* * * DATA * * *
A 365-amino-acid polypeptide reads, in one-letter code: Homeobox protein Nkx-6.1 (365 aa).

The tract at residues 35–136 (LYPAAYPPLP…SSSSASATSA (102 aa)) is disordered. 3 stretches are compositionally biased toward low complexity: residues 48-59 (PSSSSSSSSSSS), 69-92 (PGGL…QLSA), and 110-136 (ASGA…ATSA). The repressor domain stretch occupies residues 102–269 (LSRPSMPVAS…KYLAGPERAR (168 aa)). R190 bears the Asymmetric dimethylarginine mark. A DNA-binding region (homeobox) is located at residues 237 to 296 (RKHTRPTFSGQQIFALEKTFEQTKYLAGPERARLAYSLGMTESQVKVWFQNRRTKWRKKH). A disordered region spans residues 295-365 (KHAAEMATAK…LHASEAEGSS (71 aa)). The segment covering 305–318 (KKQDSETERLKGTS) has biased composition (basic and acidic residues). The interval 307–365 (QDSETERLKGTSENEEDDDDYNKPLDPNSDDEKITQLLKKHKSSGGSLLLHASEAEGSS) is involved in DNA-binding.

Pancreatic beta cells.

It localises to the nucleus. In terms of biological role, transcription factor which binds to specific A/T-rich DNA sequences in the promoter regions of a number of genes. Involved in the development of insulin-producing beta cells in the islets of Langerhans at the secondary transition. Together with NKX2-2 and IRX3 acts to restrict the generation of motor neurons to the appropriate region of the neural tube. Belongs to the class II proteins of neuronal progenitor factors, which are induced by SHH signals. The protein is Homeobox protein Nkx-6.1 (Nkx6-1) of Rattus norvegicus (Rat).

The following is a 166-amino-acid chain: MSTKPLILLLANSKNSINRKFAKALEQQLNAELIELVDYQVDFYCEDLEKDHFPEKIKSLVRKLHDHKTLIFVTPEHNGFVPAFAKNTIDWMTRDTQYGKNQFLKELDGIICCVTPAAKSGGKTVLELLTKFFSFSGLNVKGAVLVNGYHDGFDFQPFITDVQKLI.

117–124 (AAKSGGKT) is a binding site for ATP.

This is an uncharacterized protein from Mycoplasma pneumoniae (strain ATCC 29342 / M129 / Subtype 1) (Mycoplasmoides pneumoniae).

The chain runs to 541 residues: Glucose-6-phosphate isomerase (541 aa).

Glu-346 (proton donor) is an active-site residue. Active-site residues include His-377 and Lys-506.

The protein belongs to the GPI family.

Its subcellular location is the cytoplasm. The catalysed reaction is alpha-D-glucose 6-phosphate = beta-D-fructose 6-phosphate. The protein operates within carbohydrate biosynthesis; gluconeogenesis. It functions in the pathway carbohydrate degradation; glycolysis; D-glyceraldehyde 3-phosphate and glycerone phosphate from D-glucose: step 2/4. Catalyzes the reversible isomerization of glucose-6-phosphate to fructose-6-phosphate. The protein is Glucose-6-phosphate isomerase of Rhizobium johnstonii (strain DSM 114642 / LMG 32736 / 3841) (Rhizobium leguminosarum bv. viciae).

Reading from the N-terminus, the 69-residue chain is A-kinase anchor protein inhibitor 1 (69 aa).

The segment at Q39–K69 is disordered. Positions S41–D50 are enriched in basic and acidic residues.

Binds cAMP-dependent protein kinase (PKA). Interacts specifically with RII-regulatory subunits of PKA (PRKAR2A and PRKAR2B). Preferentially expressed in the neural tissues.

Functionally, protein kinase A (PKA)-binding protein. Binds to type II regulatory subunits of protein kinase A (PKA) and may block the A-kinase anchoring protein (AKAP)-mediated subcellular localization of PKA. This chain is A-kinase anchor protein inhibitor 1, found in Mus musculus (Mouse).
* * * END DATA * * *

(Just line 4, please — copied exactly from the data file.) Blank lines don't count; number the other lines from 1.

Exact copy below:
It localises to the nucleus. In terms of biological role, transcription factor which binds to specific A/T-rich DNA sequences in the promoter regions of a number of genes. Involved in the development of insulin-producing beta cells in the islets of Langerhans at the secondary transition. Together with NKX2-2 and IRX3 acts to restrict the generation of motor neurons to the appropriate region of the neural tube. Belongs to the class II proteins of neuronal progenitor factors, which are induced by SHH signals. The protein is Homeobox protein Nkx-6.1 (Nkx6-1) of Rattus norvegicus (Rat).